Monday, May 16, 2011

Guest Commentary: Humana CEO Charts Course to Better Health Care

Patrick Monaghan
Director of Communications
Jefferson School of Population Health

Mike McCallister didn’t mince any words as he addressed the capacity crowd gathered on May 12 in Connelly Auditorium for the 20th Annual Dr. Raymond C. Grandon Lecture.

“We have an absolute disaster on our hands if we don’t address population health,” the Humana, Inc. chairman of the board and CEO noted. “If we don’t get ahead of this, we’re toast.”

McCallister’s talk, “A Roadmap to Creating a Real Health Care System,” touched on the unintended consequences of health reform; how real problems persist and are getting worse in the wake of reform, and how behavior change – one person at a time – can help fix our broken system. He dispelled a myth or two about what is driving health care costs (hint: it’s not insurance company profit margins), while pointing (poking?) a not-too-indirect finger at America’s collective midsection.

We’re simply not taking care of ourselves and are therefore becoming an obese nation, McCallister said, leading to diabetes and other chronic illnesses.

This came as no surprise to the health care professionals gathered for the lecture. What was surprising, perhaps, were a series of pilot programs put into place by Humana to address the issue within its own ranks. The goal is “to help people achieve lifelong well-being.” Based on some numbers disclosed by McCallister, it seems to be working at Humana.

The “Well-Being Pilots” introduced to Humana associates include:

• Personal Health Score:
- Purpose: Provide objective clinical data coupled with actionable information to drive health improvement
- Results: More than half (55%) of associates improved their individual score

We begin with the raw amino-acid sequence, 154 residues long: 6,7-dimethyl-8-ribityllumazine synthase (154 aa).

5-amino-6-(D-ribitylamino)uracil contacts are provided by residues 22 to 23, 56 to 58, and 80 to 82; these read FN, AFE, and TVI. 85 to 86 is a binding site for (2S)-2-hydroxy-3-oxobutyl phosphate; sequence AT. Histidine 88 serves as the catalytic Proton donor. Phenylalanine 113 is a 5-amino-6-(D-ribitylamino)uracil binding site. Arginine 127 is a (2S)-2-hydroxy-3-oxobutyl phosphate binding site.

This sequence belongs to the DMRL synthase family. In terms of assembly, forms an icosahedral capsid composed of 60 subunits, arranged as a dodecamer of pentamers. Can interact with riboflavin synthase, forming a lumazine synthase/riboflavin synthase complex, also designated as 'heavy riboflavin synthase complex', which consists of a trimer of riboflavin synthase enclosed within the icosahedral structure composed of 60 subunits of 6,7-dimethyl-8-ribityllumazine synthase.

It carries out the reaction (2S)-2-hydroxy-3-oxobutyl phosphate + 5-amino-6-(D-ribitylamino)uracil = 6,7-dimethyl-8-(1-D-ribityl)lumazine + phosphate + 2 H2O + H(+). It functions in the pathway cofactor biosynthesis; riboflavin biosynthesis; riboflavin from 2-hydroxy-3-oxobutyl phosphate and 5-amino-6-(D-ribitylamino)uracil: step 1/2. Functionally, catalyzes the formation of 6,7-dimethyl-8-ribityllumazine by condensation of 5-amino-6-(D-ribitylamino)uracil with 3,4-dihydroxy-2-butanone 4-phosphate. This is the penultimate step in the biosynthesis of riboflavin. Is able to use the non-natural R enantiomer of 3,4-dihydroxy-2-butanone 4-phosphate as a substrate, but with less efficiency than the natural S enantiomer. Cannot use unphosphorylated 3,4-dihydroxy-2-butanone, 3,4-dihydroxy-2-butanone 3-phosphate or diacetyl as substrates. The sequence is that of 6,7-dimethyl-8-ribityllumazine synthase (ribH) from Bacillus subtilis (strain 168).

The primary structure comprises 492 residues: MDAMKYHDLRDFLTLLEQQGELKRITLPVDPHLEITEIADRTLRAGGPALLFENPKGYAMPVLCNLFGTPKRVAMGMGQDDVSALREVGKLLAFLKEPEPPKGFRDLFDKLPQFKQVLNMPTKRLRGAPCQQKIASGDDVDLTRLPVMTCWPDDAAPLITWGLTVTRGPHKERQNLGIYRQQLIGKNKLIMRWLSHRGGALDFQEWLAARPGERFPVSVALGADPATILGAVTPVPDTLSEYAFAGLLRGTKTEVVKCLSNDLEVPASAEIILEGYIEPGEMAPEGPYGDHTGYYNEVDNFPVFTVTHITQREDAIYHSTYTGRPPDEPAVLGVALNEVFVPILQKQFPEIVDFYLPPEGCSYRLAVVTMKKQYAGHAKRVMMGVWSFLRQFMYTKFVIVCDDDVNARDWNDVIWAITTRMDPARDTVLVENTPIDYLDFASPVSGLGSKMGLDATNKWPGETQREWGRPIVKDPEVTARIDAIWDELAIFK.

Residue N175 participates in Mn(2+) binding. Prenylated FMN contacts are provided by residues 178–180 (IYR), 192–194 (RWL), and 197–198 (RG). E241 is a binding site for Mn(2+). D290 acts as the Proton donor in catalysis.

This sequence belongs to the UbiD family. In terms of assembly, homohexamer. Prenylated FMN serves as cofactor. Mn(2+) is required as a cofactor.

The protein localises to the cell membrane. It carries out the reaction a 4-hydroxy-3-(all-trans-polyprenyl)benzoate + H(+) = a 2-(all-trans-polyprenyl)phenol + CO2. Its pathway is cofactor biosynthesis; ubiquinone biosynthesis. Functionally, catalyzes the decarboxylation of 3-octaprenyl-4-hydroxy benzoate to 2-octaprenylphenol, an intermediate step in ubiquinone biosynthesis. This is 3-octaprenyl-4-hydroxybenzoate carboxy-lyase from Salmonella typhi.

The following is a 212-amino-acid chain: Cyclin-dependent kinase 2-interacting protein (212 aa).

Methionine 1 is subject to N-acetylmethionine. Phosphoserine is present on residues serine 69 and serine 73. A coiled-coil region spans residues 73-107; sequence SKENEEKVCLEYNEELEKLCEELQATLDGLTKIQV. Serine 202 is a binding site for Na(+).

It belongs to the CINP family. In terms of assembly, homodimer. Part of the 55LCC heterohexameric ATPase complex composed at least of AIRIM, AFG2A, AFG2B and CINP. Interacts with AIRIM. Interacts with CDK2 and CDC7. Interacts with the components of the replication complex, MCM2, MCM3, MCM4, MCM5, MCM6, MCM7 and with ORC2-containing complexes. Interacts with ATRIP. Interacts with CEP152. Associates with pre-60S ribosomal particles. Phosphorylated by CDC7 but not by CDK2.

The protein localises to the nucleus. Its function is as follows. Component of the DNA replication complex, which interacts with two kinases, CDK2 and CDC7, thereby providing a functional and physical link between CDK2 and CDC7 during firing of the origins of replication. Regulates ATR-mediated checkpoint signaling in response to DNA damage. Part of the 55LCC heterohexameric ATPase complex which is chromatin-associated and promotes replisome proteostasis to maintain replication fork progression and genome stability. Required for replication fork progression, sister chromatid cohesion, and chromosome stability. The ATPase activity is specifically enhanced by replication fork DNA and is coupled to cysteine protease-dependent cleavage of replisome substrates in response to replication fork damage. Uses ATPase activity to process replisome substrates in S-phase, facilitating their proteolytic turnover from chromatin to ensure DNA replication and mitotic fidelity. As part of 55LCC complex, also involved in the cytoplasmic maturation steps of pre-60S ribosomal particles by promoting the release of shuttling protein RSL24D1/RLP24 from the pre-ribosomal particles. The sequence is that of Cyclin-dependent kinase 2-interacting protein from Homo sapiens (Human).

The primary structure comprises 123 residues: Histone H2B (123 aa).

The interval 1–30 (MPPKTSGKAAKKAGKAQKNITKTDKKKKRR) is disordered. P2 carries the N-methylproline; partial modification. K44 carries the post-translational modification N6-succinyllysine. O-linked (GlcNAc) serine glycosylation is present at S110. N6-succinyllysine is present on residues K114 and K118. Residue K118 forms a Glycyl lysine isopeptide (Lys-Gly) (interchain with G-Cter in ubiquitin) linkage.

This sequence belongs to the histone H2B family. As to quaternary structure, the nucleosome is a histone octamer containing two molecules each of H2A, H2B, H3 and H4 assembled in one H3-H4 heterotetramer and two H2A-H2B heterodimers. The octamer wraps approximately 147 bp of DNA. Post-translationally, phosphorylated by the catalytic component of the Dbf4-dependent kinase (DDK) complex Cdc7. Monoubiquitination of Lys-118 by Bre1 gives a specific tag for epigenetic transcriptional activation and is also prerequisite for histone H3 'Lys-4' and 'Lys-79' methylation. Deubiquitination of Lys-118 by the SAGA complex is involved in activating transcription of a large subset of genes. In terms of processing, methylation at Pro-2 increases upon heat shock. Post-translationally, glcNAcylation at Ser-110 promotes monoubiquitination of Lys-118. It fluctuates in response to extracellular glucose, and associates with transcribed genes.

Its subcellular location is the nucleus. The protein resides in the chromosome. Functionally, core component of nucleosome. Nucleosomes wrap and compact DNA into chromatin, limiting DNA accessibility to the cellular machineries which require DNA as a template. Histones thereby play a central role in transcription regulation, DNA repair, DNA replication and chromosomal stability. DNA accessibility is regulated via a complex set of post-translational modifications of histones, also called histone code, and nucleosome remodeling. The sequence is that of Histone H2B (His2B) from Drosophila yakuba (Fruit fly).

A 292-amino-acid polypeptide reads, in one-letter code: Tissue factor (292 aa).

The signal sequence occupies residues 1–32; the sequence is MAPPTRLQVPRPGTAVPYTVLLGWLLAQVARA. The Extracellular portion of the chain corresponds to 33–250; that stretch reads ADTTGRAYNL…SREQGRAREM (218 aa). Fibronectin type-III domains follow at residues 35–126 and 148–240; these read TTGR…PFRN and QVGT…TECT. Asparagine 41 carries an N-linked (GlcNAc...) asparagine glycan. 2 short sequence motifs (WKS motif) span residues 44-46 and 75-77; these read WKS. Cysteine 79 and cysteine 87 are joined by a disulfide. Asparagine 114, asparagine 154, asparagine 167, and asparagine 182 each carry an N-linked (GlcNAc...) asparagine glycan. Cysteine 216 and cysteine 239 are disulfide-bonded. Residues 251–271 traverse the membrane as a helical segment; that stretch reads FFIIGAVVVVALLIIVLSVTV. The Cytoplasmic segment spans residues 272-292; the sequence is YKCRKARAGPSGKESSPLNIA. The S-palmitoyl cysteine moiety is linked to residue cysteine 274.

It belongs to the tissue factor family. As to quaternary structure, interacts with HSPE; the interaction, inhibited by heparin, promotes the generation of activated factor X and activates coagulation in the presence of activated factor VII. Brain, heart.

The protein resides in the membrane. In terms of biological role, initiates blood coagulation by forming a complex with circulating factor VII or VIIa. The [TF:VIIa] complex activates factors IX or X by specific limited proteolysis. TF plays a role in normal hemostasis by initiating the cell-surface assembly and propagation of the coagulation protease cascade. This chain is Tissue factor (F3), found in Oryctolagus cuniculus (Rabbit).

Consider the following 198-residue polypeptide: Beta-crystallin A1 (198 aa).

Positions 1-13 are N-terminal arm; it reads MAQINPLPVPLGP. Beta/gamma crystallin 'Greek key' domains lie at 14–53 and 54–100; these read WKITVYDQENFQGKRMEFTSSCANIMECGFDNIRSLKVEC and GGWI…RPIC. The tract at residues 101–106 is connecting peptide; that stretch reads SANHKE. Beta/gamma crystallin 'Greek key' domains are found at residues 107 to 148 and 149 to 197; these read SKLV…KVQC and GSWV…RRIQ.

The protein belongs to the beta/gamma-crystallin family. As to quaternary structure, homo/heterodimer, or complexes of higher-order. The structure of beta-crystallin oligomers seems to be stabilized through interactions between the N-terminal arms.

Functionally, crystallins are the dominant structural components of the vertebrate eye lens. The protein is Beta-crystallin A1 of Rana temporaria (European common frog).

• Personal Well-Being:
- Purpose: Improve participants’ sense of their own overall well-being
- Results: After five months, associates’ “thriving” self-assessment increased from 26%to 41% and “suffering” decreased from 10% to 6%

• The
- Purpose: Deliver a social, mobile and virtual weight loss pilot for associate participants who have a BMI ≥ 28 and a desire to adopt healthy behaviors
- Results: Total pounds lost for all members = 3,474.40 lbs.

• Win, Place, Show Me The Money:
- Purpose: To understand the efficacy of financial incentives in facilitating behavior change and healthy weight maintenance relative to weight loss over time
- Results: Total net weight loss across all participants = 8,657.81 lbs.

McCallister’s talk – and the pilots he outlined – received rave reviews from Thomas Jefferson University Panel Reactors Janice Burke, Rebecca Finley and Mary Schaal. They liked the idea of such programs, designed to “make healthy things fun and fun things healthy.” Such ideas need to take root across the country in order for real change to occur, noted Mary Schaal – a real health care revolution, if you will.

We’d all love to see the plan.

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